Recently, Navya, a leading company in the autonomous driving system industry, launched the first deployment of autonomous shuttles on public roads with a service level commitment in France. Integrated into heavy traffic, level 4 fully autonomous service operates on eight minute headways during rush hour, with no safety attendant on board as it moves along a 0.93-mile path at an average speed of 11 miles per hour. The latest experiment in the race to ensure that autonomous vehicles can operate safely in real life environments, it isn’t the only system out there that people are keeping a close eye on. In fact, there are a few systems within a short drive of Jacksonville worth taking a ride on for anyone interested in this emerging technology.
Move Nona, Orlando
In a race where some cities are placing their image boosting hopes in the hands of emerging technologies, Orlando has become an early leader with the launch of Florida’s first autonomous shuttle bus service in September 2019.
Move Nona at Lake Nona is a 5-mile autonomous shuttle system operated by Beep. The pilot service currently runs seven days a week providing mobility access to various parts of the Lake Nona community.
Each one of the routes provides mobility access to different parts of the community and tests different use cases. The autonomous shuttles operate at a top speed of 12 mph due to regulation by the government to prove that they are safe to operate in mixed traffic conditions. Due to the slow operating speeds, service has been adjusted, allowing the shuttle to pull over to allow backed up traffic to get around the vehicles safely.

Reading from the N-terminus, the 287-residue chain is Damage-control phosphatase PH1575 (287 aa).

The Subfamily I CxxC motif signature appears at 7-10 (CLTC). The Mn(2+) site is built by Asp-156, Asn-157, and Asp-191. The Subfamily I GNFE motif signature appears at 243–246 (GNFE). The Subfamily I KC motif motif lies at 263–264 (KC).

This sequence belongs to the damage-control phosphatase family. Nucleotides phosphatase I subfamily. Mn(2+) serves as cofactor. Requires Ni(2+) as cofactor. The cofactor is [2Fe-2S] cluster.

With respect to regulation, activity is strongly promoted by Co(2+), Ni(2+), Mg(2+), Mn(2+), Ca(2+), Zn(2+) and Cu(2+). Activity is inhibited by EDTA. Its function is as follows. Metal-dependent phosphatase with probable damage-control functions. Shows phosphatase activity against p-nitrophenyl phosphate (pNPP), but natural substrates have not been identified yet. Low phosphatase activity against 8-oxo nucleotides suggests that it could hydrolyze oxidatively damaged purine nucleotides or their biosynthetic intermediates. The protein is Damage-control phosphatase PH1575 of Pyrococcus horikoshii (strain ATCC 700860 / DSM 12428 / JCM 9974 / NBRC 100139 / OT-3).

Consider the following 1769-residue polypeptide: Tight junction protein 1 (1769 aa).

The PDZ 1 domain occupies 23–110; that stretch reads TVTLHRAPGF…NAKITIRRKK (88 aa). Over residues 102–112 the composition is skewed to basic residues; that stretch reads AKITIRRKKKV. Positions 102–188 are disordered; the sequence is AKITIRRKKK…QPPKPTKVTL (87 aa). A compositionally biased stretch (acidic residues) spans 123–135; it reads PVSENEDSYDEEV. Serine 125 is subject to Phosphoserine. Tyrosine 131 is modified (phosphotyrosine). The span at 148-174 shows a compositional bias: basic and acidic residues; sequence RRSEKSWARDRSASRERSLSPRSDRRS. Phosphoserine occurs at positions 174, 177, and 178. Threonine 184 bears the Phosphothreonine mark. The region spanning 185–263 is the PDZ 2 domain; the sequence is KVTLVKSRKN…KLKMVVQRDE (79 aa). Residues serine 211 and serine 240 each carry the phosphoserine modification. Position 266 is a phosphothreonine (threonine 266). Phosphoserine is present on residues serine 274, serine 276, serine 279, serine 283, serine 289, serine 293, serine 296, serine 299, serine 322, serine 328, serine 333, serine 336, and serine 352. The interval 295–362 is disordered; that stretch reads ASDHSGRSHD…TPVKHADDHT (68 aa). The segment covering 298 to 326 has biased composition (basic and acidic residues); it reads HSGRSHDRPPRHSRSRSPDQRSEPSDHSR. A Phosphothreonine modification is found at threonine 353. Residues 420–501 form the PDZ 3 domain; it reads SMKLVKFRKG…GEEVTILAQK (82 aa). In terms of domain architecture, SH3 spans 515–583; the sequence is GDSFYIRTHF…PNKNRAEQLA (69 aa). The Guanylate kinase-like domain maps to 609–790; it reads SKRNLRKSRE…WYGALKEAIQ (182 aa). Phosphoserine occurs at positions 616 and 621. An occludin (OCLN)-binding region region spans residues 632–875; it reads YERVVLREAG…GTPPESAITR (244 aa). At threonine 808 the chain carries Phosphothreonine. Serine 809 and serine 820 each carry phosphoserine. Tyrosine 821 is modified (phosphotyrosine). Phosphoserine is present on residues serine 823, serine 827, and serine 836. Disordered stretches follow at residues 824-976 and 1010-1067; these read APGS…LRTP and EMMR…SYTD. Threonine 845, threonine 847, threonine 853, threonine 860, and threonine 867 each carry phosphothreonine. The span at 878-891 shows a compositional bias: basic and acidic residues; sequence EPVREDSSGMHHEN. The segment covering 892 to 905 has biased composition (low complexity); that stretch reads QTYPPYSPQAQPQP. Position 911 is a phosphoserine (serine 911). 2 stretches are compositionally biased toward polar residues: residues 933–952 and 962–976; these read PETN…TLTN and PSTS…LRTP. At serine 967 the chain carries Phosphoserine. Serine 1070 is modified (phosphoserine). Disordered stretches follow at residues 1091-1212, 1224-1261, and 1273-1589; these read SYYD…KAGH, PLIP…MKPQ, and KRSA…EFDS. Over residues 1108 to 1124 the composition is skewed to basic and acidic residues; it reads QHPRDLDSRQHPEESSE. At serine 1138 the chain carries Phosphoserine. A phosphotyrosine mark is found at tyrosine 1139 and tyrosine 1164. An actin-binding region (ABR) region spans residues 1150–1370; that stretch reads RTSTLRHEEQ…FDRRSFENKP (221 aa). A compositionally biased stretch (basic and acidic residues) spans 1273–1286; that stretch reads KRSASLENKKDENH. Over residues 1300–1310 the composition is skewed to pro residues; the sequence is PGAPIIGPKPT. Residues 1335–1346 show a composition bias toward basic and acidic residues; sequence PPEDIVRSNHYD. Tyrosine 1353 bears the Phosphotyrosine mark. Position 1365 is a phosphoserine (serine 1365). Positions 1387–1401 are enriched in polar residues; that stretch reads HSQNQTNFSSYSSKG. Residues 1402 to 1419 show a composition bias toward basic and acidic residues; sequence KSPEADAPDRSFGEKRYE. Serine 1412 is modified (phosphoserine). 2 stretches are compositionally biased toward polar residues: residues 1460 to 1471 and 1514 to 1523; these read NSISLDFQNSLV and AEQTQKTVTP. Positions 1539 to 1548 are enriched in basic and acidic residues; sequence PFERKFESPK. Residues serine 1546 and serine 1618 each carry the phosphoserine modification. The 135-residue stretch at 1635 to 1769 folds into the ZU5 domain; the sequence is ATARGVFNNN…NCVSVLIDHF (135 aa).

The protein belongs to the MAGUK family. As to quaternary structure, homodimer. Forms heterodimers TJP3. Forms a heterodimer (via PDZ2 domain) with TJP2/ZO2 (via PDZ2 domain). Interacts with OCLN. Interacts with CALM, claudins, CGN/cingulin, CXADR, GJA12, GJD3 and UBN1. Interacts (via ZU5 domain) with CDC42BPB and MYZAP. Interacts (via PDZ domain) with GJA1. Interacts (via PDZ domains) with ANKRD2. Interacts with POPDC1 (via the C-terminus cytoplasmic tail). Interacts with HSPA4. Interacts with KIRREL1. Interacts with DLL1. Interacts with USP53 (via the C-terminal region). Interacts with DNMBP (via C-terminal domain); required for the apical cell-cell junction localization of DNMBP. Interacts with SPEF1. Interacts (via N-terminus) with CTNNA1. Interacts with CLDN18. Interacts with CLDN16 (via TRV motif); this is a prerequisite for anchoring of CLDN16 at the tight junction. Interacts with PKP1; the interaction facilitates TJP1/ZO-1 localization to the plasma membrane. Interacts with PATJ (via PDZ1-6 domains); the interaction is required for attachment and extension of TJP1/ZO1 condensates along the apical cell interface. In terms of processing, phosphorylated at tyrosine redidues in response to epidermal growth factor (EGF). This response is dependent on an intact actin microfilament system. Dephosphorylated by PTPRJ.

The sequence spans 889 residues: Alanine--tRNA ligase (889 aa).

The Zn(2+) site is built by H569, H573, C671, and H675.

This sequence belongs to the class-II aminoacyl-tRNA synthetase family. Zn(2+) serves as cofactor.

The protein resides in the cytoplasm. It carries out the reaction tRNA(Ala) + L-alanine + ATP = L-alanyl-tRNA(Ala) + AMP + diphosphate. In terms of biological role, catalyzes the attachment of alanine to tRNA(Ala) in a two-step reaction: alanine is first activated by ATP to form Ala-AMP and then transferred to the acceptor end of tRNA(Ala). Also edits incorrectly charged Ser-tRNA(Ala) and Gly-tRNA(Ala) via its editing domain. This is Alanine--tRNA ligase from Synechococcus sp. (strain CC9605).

In addition, the service does not operate during harsh weather conditions, such as heavy rains. The service is free and the autonomous shuttles operate on 20 minute headways.
Gainesville Autonomous Transit Shuttle (GAToRS)
In partnership with Transdev, the City of Gainesville launched the Gainesville Autonomous Transit Shuttle (GAToRs) service in early 2020. Operating on maximum 20 minute headways, the route runs on SW 2nd Avenue between SW 10th Street and South Main Street. Paralleling the much busier University Avenue, the ultimate goal is to expand the route to connect Downtown Gainesville and the University of Florida.
Like Move Nona, the autonomous shuttle bus service operates at a low speed (8 mph) due to government regulation. It was also one of 16 autonomous vehicle programs across the country manufactured by EasyMile that were shut down temporarily in February 2020 by the National Highway Traffic Safety Administration.
This temporary shut down was related to concerns raised when a similar autonomous shuttle services known as the Linden LEAP made “an apparent unexplained braking incident in which one passenger was reportedly hurt” in Columbus, Ohio.
Smart Columbus Linden LEAP
A video Smart Columbus released to The Dispatch shows a woman who was sitting in the back seat, pitching forward and trying to brace her fall with her arms.